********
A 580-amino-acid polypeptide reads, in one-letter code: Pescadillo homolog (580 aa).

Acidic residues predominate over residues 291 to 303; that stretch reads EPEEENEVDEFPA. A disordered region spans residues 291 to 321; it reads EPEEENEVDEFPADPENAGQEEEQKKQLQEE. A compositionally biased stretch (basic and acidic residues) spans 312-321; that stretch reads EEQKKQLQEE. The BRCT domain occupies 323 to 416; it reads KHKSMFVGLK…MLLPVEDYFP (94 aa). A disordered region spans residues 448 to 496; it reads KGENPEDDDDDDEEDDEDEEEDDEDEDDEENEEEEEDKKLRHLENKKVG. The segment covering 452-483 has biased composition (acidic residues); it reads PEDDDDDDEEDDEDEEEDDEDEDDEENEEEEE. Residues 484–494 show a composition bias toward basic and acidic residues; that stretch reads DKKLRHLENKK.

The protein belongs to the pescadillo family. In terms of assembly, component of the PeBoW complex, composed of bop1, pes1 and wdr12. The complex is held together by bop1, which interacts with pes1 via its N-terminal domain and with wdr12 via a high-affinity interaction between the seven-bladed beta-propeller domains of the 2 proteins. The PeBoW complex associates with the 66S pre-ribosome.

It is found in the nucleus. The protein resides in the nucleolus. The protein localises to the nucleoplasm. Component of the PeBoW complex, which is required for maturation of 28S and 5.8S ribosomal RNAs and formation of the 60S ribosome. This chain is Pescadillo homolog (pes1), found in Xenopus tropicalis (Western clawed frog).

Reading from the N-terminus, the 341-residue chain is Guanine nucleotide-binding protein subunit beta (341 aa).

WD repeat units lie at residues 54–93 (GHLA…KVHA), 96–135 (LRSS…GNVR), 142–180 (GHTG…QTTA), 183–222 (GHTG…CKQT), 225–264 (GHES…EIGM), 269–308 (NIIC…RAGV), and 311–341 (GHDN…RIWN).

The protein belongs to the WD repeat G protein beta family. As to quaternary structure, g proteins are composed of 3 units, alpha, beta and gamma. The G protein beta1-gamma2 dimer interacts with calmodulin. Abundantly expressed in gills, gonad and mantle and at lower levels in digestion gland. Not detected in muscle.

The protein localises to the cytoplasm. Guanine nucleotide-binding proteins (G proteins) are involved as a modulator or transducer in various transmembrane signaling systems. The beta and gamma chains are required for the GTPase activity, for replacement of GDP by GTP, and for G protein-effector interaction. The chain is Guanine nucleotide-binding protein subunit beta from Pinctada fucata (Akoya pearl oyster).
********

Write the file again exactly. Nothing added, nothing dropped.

A 580-amino-acid polypeptide reads, in one-letter code: Pescadillo homolog (580 aa).

Acidic residues predominate over residues 291 to 303; that stretch reads EPEEENEVDEFPA. A disordered region spans residues 291 to 321; it reads EPEEENEVDEFPADPENAGQEEEQKKQLQEE. A compositionally biased stretch (basic and acidic residues) spans 312-321; that stretch reads EEQKKQLQEE. The BRCT domain occupies 323 to 416; it reads KHKSMFVGLK…MLLPVEDYFP (94 aa). A disordered region spans residues 448 to 496; it reads KGENPEDDDDDDEEDDEDEEEDDEDEDDEENEEEEEDKKLRHLENKKVG. The segment covering 452-483 has biased composition (acidic residues); it reads PEDDDDDDEEDDEDEEEDDEDEDDEENEEEEE. Residues 484–494 show a composition bias toward basic and acidic residues; that stretch reads DKKLRHLENKK.

The protein belongs to the pescadillo family. In terms of assembly, component of the PeBoW complex, composed of bop1, pes1 and wdr12. The complex is held together by bop1, which interacts with pes1 via its N-terminal domain and with wdr12 via a high-affinity interaction between the seven-bladed beta-propeller domains of the 2 proteins. The PeBoW complex associates with the 66S pre-ribosome.

It is found in the nucleus. The protein resides in the nucleolus. The protein localises to the nucleoplasm. Component of the PeBoW complex, which is required for maturation of 28S and 5.8S ribosomal RNAs and formation of the 60S ribosome. This chain is Pescadillo homolog (pes1), found in Xenopus tropicalis (Western clawed frog).

Reading from the N-terminus, the 341-residue chain is Guanine nucleotide-binding protein subunit beta (341 aa).

WD repeat units lie at residues 54–93 (GHLA…KVHA), 96–135 (LRSS…GNVR), 142–180 (GHTG…QTTA), 183–222 (GHTG…CKQT), 225–264 (GHES…EIGM), 269–308 (NIIC…RAGV), and 311–341 (GHDN…RIWN).

The protein belongs to the WD repeat G protein beta family. As to quaternary structure, g proteins are composed of 3 units, alpha, beta and gamma. The G protein beta1-gamma2 dimer interacts with calmodulin. Abundantly expressed in gills, gonad and mantle and at lower levels in digestion gland. Not detected in muscle.

The protein localises to the cytoplasm. Guanine nucleotide-binding proteins (G proteins) are involved as a modulator or transducer in various transmembrane signaling systems. The beta and gamma chains are required for the GTPase activity, for replacement of GDP by GTP, and for G protein-effector interaction. The chain is Guanine nucleotide-binding protein subunit beta from Pinctada fucata (Akoya pearl oyster).